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Press Conference by the Chief Cabinet Secretary

February 10, 2015 (AM)

Press Conference by the Chief Cabinet Secretary (Excerpt)

[Provisional Translation]

Opening Statement by Chief Cabinet Secretary Suga

CHIEF CABINET SECRETARY SUGA: I would like to give an overview of the Cabinet meeting. The meeting approved 18 general and other measures, a cabinet order, and personnel decisions. With regard to statements by ministers, the Minister for Foreign Affairs made a statement concerning the Development Cooperation Charter and the signing of the Agreement between Japan and Mongolia for an Economic Partnership, among other matters.

In ministerial discussions following the Cabinet meeting, the Minister of Agriculture, Forestry and Fisheries made a statement concerning the report on the results of agricultural, forestry and fishery product and food product exports in 2014.

Today, the Cabinet meeting decided on the revisions to the Implementation Plans for International Peace Cooperation Assignments, which were deliberated and decided by the National Security Council. Accordingly, the dispatch period of the Self-Defense Force engineering unit and other personnel to the United Nations Mission in the Republic of South Sudan (UNMISS) will be extended by six months. Peace and stability in South Sudan are priorities for the international community. As a responsible member of the entire international community, Japan considers collaborating with other countries to provide necessary assistance to South Sudan very meaningful.

From 5 p.m. today, the Cybersecurity Strategic Headquarters will hold its first meeting. In accordance with the Cybersecurity Basic Act, which fully entered into force in January of this year, the meeting is being held for the first time. In view of the increasing seriousness of cyber space security risks in recent years, the meeting is expected to discuss the way forward for establishing a new national strategy and inspecting the status of the efforts of each national administrative agencies.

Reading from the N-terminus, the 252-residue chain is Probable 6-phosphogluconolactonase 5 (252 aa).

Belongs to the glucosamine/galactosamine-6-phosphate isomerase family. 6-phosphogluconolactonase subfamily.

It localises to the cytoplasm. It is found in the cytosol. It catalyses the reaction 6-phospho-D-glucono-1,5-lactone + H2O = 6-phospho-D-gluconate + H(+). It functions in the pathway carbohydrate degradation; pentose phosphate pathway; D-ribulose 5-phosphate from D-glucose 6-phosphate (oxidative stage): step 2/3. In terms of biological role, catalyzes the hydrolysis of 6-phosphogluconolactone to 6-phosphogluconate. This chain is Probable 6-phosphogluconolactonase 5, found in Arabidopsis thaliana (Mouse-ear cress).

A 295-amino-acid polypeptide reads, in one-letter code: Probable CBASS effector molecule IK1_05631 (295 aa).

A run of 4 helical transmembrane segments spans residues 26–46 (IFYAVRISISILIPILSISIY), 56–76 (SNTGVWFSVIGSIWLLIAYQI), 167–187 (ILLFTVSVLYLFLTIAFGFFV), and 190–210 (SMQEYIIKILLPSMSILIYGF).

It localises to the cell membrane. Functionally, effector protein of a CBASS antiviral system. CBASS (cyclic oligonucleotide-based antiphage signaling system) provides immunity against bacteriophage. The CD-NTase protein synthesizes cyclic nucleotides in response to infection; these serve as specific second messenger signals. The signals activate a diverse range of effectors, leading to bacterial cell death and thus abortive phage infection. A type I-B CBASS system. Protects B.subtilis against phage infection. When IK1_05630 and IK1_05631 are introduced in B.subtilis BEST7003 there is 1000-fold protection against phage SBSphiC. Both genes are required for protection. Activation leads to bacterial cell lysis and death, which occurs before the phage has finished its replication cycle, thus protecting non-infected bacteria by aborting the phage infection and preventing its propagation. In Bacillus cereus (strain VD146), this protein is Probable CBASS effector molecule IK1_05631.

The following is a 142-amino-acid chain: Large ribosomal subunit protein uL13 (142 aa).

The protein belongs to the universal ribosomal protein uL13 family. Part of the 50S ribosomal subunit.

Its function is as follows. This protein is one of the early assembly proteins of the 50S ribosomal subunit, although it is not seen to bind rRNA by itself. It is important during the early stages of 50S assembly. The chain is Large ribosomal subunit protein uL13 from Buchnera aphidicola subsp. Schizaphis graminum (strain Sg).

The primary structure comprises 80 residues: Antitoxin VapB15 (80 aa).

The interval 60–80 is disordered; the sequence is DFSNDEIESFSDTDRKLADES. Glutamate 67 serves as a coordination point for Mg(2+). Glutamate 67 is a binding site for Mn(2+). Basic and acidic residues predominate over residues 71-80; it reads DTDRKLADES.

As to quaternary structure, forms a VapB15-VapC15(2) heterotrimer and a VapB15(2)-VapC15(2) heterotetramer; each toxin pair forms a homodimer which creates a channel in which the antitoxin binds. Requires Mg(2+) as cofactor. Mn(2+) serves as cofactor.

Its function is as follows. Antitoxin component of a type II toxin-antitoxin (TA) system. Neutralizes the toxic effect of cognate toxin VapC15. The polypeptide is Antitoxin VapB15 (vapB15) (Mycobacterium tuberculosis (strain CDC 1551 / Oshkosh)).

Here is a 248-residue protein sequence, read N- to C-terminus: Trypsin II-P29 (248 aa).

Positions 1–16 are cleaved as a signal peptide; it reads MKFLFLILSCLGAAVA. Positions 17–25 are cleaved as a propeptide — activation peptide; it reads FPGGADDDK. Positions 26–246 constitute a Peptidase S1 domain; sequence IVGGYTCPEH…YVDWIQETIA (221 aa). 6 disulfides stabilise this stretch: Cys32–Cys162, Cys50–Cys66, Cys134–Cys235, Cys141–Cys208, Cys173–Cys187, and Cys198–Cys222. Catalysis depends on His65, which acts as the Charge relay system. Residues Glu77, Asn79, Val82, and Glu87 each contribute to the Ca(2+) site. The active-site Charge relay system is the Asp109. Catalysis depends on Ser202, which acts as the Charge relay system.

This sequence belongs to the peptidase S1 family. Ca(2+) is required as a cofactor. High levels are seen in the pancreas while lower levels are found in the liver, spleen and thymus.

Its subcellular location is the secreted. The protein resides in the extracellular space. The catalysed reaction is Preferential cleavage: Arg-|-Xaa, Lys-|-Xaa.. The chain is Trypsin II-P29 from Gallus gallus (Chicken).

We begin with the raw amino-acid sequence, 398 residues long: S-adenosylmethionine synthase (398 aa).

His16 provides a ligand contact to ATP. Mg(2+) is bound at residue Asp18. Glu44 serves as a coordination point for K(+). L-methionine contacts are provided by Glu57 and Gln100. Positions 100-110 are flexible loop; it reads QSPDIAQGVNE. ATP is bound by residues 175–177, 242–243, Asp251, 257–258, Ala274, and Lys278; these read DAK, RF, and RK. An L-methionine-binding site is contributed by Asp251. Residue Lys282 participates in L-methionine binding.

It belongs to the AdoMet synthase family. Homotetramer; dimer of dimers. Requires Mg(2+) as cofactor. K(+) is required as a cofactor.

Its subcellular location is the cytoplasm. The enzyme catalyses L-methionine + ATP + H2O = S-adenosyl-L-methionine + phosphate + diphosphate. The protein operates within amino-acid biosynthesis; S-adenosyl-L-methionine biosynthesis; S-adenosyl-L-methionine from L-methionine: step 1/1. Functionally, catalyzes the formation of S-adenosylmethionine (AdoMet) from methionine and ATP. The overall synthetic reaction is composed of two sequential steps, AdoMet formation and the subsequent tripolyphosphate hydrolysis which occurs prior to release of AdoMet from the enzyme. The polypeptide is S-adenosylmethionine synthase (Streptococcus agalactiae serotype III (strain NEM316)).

During today’s Cabinet meeting, the Cabinet gave its approval to inviting His Highness Sheikh Tamim Bin Hamad Al-Thani, Emir of the State of Qatar, for an Official Working Visit to Japan. His Highness the Emir will be in Japan from February 19 to 21. This will be His Highness the Emir’s first visit to Japan since acceding to the throne in 2013. Qatar has achieved rapid growth under the leadership of the youngest sovereign in the Gulf region, and is a moderate and dynamic Muslim state. Japan has been deeply involved in the development of Qatar, and there are high expectations for Japan’s technology and knowhow for human resource development and R&D in the years ahead. During the summit meeting between His Highness the Emir and Prime Minister Abe, the leaders are expected to follow up on the achievements of the Prime Minister’s visit to Qatar in August 2013 and discuss enhancing cooperation in wide-ranging sectors beyond energy. Prime Minister Abe and His Highness the Emir are also expected to exchange views regarding the current efforts for peace and stability in the Middle East.